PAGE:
November 29, 2016
This was surprise for everyone. Not only did Trump win the election, the Republican also won the majority in both houses of Congress. This has not happen since George Bush’s election (2005-2006).
There were issues such as NAFTA, Trans-Pacific Partnership treaty and Immigration that came up during the presidential campaign. We all have to wait and see what develops in 2017.
The implications for Canada could be significant.
The TPP would lower trade barriers, allowing Canada to import goods at lower prices. Broadly speaking, the deal would facilitate “higher productivity, higher GDP and higher incomes,” economics professor Trevor Tombe wrote in Maclean’s, though not every industry would benefit.
Moreover, Canada is highly dependent on a healthy trade relationship with its southern neighbour. The vast majority of Canadian exports end up on U.S. soil. During 2015 Canada largest export destination was to the U.S., over 75%; China and United Kingdom were both under 10% (source: Statscan).
A positive for Canada could be the eventual approval of TransCanada’s Keystone XL pipeline from Alberta to the U.S. Gulf Coast. President Obama nixed it but Trump supports the pipeline though he has said he wants a share of the profits. TransCanada said it remains committed to building the pipeline.
Brad Wall, premier of Saskatchewan, noted Trump’s support for Keystone XL.
“And with Republican majorities in both the House and Senate, I am hopeful that this important project will move ahead quickly,” Wall said in a statement. “On the other hand, I hope he reconsiders his plan to end the North American Free Trade Agreement.”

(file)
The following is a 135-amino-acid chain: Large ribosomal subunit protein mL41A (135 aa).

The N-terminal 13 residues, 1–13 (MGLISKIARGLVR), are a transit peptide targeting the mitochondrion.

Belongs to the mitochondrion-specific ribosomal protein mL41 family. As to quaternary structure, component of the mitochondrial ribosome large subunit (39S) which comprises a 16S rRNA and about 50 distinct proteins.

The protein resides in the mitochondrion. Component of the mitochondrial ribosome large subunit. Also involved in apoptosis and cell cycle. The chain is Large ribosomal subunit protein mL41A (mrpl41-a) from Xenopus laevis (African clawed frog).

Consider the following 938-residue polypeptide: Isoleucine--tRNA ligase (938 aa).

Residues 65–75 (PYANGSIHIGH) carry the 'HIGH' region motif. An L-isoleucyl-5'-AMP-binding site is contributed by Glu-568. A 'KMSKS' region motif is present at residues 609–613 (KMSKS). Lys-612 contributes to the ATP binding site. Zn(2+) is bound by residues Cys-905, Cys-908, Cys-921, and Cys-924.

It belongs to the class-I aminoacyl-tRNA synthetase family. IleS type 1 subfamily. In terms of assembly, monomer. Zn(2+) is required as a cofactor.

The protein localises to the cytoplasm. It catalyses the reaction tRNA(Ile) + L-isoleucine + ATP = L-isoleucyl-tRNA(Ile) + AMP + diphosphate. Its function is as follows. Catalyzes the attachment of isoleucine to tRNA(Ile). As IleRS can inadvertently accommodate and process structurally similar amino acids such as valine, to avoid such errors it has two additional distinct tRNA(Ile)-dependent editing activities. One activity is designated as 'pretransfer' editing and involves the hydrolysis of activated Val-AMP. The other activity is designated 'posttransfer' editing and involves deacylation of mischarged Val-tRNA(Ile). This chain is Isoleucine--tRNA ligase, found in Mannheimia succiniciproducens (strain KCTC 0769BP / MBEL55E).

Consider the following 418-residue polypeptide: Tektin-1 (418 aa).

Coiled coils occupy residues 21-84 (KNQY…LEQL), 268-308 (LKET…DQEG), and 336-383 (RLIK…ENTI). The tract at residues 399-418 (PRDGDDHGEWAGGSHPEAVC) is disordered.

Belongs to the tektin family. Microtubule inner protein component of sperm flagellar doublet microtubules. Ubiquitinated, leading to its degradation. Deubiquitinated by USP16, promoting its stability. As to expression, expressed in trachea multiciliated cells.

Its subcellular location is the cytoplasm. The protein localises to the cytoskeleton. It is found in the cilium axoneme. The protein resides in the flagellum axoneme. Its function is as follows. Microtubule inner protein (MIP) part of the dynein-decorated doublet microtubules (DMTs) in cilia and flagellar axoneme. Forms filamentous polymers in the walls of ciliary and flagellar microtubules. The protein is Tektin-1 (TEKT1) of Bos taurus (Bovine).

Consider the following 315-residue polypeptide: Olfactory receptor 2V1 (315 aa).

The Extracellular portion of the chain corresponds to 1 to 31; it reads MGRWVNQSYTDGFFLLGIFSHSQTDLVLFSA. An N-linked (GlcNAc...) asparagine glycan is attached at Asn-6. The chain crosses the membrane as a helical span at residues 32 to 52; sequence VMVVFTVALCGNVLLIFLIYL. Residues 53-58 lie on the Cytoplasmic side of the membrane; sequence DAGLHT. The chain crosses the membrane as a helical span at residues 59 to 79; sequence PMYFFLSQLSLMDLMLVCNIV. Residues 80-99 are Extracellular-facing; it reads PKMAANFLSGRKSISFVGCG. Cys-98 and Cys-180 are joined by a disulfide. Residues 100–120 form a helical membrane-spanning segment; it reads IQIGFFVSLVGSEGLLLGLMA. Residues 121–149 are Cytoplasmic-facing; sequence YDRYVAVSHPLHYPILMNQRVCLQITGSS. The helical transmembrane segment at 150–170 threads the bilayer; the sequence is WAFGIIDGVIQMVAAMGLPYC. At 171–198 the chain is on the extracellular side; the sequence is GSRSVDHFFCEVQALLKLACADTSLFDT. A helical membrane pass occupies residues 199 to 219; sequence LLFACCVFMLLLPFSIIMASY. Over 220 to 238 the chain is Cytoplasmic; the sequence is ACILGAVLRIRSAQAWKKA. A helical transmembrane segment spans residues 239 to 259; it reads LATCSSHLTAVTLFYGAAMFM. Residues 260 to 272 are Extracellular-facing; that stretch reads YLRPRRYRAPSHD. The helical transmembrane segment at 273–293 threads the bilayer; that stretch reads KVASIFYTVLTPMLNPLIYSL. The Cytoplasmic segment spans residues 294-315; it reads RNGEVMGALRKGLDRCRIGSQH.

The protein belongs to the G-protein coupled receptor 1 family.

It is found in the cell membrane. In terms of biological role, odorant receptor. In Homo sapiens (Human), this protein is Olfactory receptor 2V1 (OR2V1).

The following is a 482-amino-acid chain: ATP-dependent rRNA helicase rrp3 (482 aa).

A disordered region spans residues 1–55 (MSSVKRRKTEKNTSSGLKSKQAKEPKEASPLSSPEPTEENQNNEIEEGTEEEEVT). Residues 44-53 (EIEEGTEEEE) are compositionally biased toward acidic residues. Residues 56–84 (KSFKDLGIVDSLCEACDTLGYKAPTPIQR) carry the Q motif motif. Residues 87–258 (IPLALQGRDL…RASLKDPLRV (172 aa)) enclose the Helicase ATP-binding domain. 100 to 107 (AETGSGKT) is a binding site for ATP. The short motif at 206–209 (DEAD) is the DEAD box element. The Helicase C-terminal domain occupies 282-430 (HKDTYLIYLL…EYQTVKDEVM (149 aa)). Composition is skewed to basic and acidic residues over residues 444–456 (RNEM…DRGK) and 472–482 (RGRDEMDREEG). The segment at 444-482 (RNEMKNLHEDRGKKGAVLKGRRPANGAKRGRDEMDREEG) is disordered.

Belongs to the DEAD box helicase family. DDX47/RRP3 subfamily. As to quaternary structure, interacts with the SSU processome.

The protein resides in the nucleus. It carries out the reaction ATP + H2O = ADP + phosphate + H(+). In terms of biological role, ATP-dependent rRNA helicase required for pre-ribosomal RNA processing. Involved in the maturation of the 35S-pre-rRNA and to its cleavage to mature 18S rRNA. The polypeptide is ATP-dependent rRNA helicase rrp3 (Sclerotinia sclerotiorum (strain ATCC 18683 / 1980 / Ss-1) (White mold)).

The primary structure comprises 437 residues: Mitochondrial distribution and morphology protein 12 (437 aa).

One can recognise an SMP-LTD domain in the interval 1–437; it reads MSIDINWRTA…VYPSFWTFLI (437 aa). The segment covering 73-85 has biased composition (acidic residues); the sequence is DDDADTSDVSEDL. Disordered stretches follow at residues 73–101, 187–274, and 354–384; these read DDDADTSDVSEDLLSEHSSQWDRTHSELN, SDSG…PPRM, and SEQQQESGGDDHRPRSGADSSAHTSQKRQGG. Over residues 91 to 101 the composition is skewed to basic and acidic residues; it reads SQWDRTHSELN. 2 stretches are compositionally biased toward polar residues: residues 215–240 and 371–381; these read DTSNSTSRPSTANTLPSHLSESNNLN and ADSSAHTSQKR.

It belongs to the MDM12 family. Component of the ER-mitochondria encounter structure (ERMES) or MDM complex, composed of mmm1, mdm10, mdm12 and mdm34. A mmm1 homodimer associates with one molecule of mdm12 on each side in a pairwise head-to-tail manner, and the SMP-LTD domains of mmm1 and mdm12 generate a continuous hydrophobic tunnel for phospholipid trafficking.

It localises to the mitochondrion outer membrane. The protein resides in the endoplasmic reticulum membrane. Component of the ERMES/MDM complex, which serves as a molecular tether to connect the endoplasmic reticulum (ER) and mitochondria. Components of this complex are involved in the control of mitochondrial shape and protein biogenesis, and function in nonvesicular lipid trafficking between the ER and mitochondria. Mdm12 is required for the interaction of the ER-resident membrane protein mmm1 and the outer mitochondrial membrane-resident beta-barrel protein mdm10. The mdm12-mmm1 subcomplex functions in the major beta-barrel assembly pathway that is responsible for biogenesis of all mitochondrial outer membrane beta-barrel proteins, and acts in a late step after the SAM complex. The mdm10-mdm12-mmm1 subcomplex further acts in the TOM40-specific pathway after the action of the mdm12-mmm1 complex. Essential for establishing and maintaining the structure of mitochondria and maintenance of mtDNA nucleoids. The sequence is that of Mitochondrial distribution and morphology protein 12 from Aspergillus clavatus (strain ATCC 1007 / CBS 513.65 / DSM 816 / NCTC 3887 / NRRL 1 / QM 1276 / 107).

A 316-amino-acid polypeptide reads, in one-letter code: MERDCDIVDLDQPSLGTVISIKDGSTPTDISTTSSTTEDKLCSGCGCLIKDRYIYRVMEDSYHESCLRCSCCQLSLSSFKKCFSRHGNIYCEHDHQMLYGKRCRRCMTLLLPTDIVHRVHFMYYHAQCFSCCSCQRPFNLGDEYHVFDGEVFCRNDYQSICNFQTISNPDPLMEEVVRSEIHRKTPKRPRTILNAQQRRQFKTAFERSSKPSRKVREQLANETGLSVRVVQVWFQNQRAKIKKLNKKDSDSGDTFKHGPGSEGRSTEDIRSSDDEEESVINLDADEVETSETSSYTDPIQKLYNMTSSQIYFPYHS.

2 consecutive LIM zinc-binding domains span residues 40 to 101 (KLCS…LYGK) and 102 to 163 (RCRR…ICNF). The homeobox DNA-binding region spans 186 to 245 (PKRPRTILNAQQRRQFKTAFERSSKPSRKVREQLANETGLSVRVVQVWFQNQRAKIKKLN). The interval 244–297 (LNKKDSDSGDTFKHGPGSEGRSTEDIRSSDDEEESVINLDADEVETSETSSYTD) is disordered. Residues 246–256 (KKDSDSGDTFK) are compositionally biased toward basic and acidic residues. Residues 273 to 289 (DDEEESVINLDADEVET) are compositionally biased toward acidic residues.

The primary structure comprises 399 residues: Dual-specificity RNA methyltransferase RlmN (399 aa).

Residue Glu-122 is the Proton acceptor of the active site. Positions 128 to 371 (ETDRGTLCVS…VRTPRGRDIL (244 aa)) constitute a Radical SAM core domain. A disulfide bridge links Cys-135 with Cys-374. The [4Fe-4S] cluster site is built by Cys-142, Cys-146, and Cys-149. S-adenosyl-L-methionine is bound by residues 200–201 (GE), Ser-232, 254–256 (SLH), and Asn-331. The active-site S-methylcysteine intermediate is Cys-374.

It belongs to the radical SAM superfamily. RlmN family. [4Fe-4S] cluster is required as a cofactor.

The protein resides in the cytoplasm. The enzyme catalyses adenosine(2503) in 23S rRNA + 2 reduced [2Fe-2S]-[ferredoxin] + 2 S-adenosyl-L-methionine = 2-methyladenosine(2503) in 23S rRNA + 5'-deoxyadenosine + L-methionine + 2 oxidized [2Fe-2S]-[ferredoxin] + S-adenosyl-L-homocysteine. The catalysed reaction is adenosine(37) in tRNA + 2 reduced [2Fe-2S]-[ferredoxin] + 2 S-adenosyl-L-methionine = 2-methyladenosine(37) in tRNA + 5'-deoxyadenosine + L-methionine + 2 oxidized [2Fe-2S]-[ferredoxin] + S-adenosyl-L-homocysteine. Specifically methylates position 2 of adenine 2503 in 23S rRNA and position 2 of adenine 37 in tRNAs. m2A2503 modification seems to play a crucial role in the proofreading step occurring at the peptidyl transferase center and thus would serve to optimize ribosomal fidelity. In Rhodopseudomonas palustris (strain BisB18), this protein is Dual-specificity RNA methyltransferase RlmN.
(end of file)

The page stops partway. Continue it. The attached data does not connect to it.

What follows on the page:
Prime Minister Justin Trudeau insists he’s eager to work with President-elect Donald Trump but says Canada will “keep its options open” regarding the Trans-Pacific Partnership treaty.
“The Prime Minister and the President-elect reiterated the importance of the Canada-United States bilateral relationship, and discussed various areas of mutual interest,” Trudeau’s office said.
We all read and hear a great deal of media speculation on all of these subjects every day. Sometimes it just overwhelms.
I remember how Ronald Reagan surrounded himself with experts. An actor before he became a popular politician, Reagan served as the 40th president, from 1981 to 1989. His term saw an uptick in prosperity at home, with the goal of achieving “peace through strength” abroad, which included Canada.
There was a plethora of opinions and articles in the media around Mr. Reagan’s ability to bring about change. Bottom line: we all must wait until after January 21, 2017 and see which issues Mr. Trump and his executive staff take on first.
Paul Eitmant is President and CEO of IP Group International, which serves the needs of business-to-business enterprises in over 30 countries worldwide by adding specialized expertise to the business planning and implementation process; Tel: 480.488.5646; email@example.com.